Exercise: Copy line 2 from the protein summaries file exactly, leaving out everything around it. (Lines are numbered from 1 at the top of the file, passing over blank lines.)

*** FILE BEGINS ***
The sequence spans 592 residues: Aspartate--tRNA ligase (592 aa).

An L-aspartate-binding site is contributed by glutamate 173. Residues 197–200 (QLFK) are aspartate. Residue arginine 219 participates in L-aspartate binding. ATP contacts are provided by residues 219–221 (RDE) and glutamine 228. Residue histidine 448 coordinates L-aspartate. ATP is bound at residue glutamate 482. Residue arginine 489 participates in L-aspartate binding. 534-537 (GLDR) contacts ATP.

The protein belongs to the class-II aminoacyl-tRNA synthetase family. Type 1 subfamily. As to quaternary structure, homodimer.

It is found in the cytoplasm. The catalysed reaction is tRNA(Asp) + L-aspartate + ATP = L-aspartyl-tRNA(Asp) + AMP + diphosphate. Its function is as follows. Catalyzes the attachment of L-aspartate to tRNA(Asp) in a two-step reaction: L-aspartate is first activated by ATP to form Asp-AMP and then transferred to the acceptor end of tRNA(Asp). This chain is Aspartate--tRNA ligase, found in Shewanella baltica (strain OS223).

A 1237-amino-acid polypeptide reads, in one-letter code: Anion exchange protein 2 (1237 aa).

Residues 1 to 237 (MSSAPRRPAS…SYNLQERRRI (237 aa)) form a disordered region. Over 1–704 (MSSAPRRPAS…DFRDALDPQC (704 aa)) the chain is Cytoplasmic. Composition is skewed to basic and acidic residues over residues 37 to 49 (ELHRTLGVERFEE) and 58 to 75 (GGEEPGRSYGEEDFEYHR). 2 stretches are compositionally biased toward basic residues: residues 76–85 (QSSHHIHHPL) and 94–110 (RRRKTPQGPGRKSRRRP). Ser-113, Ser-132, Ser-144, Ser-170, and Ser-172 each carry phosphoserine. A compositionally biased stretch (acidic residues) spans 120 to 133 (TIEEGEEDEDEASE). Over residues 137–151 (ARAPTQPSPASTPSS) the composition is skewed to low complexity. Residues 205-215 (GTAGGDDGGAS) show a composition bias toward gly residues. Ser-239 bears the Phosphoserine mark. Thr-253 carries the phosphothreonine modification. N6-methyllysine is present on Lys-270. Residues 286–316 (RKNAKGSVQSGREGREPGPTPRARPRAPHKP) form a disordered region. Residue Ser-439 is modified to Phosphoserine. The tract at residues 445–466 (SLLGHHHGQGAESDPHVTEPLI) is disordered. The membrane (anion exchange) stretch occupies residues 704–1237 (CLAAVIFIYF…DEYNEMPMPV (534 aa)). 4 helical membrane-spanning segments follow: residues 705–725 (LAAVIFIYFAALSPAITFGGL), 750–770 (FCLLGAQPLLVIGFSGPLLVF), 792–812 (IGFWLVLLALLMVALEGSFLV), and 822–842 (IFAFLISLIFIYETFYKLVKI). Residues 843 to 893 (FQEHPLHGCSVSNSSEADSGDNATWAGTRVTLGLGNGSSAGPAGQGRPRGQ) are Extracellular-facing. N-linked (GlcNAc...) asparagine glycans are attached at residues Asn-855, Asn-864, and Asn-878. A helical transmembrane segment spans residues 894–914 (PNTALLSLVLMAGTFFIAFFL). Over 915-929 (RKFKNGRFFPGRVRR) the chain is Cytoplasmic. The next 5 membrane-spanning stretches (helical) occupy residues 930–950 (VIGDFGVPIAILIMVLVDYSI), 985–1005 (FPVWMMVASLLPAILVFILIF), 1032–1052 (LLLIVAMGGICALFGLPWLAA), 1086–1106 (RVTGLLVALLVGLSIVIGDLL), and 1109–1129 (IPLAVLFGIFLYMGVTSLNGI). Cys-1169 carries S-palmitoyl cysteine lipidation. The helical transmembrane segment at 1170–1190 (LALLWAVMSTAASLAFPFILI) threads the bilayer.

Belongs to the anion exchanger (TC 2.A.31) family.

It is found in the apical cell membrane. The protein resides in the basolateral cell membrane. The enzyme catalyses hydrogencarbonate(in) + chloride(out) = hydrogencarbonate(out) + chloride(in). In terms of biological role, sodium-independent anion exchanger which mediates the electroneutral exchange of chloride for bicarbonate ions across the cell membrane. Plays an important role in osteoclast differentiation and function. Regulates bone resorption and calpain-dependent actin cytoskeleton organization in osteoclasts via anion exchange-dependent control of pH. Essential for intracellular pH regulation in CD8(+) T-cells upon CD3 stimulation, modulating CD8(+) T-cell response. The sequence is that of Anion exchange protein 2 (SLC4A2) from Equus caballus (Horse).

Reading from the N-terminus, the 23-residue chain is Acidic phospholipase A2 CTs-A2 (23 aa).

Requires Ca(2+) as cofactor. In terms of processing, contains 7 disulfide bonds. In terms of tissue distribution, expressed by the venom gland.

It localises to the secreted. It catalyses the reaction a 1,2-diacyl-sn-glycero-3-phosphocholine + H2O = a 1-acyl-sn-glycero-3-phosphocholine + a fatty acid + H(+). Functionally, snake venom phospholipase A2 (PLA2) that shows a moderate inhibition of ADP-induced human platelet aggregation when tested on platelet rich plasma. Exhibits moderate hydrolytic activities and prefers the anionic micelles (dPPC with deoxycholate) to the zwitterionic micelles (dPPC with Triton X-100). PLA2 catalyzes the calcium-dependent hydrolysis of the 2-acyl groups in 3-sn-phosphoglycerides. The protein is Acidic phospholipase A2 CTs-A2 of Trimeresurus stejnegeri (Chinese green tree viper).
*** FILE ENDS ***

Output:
An L-aspartate-binding site is contributed by glutamate 173. Residues 197–200 (QLFK) are aspartate. Residue arginine 219 participates in L-aspartate binding. ATP contacts are provided by residues 219–221 (RDE) and glutamine 228. Residue histidine 448 coordinates L-aspartate. ATP is bound at residue glutamate 482. Residue arginine 489 participates in L-aspartate binding. 534-537 (GLDR) contacts ATP.